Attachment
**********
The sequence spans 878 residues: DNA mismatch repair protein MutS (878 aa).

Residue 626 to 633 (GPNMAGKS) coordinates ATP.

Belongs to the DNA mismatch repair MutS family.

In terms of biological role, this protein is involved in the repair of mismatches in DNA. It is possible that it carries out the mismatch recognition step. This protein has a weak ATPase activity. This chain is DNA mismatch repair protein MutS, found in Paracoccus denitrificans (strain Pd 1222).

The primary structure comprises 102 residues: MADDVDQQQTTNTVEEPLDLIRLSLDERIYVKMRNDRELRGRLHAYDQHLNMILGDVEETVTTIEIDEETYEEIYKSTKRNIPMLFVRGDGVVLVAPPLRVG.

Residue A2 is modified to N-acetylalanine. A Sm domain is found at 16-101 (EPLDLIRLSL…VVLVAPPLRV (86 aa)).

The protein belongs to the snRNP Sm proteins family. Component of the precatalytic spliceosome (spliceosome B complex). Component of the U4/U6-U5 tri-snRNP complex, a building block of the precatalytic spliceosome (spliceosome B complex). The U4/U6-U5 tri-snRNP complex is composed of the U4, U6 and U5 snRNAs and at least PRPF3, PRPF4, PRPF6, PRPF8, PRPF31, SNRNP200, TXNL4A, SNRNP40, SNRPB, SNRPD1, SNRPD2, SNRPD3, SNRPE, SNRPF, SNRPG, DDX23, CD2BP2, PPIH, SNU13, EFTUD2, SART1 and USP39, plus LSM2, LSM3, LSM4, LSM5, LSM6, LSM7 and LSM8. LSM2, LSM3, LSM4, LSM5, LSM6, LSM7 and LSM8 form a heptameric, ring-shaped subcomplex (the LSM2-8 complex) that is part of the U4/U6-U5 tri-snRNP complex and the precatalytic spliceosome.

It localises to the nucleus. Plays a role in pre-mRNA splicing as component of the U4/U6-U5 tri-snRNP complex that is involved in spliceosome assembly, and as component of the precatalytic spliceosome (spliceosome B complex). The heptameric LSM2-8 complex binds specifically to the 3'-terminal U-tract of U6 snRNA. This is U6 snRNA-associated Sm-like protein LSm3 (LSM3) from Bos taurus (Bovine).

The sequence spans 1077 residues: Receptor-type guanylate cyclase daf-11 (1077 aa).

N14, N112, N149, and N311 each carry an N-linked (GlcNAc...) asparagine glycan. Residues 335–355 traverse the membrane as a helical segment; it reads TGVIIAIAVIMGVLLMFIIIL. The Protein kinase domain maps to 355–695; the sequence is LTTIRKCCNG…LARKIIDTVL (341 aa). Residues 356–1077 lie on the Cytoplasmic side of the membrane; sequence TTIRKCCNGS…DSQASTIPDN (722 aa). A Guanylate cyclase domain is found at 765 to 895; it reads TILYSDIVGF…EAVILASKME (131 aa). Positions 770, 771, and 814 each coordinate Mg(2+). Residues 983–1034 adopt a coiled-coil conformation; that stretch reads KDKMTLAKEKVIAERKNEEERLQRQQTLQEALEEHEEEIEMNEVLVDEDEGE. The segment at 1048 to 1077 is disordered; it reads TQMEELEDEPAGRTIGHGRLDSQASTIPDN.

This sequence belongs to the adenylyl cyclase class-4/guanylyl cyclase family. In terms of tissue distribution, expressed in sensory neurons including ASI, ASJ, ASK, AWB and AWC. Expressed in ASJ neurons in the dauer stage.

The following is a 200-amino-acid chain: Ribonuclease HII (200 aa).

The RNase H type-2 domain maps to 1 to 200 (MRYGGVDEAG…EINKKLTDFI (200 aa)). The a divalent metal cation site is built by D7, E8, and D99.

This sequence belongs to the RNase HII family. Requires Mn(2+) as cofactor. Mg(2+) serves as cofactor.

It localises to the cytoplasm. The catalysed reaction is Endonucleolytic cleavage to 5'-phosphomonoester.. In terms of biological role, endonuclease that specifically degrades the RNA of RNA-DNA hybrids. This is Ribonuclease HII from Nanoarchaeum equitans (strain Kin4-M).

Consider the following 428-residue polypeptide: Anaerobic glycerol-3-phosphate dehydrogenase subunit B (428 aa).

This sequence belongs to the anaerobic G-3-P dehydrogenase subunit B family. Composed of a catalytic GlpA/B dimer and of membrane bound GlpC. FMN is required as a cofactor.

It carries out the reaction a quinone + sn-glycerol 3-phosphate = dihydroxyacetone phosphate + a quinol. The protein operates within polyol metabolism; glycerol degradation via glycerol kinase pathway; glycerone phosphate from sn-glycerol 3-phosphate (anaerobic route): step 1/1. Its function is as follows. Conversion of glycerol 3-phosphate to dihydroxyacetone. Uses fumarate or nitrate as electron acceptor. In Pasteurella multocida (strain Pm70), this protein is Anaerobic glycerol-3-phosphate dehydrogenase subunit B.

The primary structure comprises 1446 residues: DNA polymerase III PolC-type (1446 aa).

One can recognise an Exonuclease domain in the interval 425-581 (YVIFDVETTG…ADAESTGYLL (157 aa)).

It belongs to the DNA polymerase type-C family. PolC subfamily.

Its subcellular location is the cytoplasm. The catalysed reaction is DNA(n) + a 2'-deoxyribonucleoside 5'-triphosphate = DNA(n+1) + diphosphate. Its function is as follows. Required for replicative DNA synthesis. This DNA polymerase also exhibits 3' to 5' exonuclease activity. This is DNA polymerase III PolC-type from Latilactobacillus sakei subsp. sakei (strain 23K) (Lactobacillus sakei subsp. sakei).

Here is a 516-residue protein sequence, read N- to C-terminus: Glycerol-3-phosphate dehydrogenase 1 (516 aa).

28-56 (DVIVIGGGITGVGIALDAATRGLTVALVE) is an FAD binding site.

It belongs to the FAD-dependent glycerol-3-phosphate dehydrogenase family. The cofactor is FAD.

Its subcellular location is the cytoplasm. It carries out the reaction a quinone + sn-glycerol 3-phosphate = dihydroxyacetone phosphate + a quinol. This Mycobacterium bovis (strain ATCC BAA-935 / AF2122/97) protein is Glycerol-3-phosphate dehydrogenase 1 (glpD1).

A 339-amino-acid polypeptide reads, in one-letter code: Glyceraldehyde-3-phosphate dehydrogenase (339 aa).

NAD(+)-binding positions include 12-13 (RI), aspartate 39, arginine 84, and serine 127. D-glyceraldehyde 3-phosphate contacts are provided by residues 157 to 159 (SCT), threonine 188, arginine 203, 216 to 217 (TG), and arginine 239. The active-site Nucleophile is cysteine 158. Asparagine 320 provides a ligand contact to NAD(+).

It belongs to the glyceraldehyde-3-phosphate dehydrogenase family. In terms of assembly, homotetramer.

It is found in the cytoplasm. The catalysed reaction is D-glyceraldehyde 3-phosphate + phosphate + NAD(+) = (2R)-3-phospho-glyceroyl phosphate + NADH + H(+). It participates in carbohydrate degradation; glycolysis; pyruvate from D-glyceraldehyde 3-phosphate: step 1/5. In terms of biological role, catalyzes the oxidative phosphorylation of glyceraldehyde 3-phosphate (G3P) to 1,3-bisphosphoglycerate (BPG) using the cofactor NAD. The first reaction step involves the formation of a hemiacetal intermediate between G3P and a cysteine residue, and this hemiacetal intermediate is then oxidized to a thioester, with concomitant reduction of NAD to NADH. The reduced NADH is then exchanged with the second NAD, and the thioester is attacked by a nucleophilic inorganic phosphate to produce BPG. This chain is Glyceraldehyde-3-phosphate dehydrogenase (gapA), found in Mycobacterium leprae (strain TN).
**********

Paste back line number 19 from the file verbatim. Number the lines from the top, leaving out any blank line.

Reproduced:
The primary structure comprises 1446 residues: DNA polymerase III PolC-type (1446 aa).